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Ask The Mayor: Kokomo’s Goodnight On Fire Union, Convention Center

  • Kokomo Mayor Greg Goodnight on the Polar Bear Express Train.

    Image 1 of 2

    Photo: Joe Hren

    Kokomo Mayor Greg Goodnight on the Polar Bear Express Train.

  • The city acquired and planned on tearing down this home on the Industrial Heritage Trail until historic features were discovered.

    Image 2 of 2

    Photo: Joe Hren

    The city acquired and planned on tearing down this home on the Industrial Heritage Trail until historic features were discovered.

The future of Kokomo’s oldest home, increasing downtown housing effect on traffic and parking, a downtown convention center announcement expected soon and Kokomo’s year in review.

On this week’s installment of Ask The Mayor, Kokomo Mayor Greg Goodnight addresses these issues and more. Listen to the full conversation with Indiana Newsdesk anchor Joe Hren by clicking on the play button above, or read some of the questions and answers below. A portion of this segment airs 6:45 and 8:45 a.m. Wednesday on WFIU.

Note the interview was recorded December 20th, 2017.

This conversation has been edited for clarity and conciseness.

Hren: You recently stumbled upon what may be the oldest house in Kokomo?

Goodnight: We did a north side trail extension this year. We had one home that was facing the new trail that we were going to have to work with the homeowner to make it a mixed use trail or if we wanted it for pedestrians we’d have to acquire it. So we acquired the property and once we started peeling off the siding, we realized the home had historic features.

After doing some research, we think it was built sometime around 1860. So we are going to stabilize it, secure it but don’t really have a plan. It was a nice surprise for us.

Hren: We haven’t talked about any new developments in a downtown convention center since July, any news to share with us before the end of the year?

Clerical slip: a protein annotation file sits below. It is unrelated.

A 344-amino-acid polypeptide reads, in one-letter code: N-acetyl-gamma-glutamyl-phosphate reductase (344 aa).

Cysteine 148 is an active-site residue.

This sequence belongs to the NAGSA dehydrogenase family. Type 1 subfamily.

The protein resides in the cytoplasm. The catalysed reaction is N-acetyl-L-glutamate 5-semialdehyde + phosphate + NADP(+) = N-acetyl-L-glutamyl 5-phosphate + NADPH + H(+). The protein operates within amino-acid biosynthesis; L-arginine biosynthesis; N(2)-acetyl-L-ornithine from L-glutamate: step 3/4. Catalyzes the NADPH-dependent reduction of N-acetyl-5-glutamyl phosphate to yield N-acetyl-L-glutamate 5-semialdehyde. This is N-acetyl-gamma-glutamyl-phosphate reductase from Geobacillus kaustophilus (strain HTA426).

Goodnight: We’ve been doing our due diligence in talking with developers and looking at some potential sites and narrowed it down to a specific location and we’re doing preliminary drawings on what that could look like. So we hope we have some finality to that real soon, within the next three to five weeks.

I wouldn’t say we’re 100 percent done, I’d say we’re to 97 percent sure, so we feel pretty good about.

Hren: Will you need to ask for an increase to any taxes to be able to fund the new convention center?

Goodnight: No, we have put together a proposal and plan that uses existing city, county tax dollars and the convention bureau has done a great job the last couple of years of building up a large cash reserve which will help make this feasible.

Hren: Will you still ask for the three percent increase in the innkeepers tax? I remember it was denied this past legislative session.

Goodnight: We just had a discussion yesterday, I think our state representative is going to resubmit the bill. So I think it’s going to be proposed, obviously we’re just going to have to watch the legislature.

Hren: What do Indiana cities and towns need to prioritize this coming year?

Goodnight: If you look at changes not just in Indiana, but across the country, people are moving to metropolitan areas. So as I look across the state and talk to other mayors, if you look at population changes in our 92 counties, you have about a dozen that are growing, you have another dozen growing at a slower rate and then a handful that are stagnant. That means two-thirds of our counties are losing population under relatively good economic times.

I think our state government should be looking at ways on how to address this.

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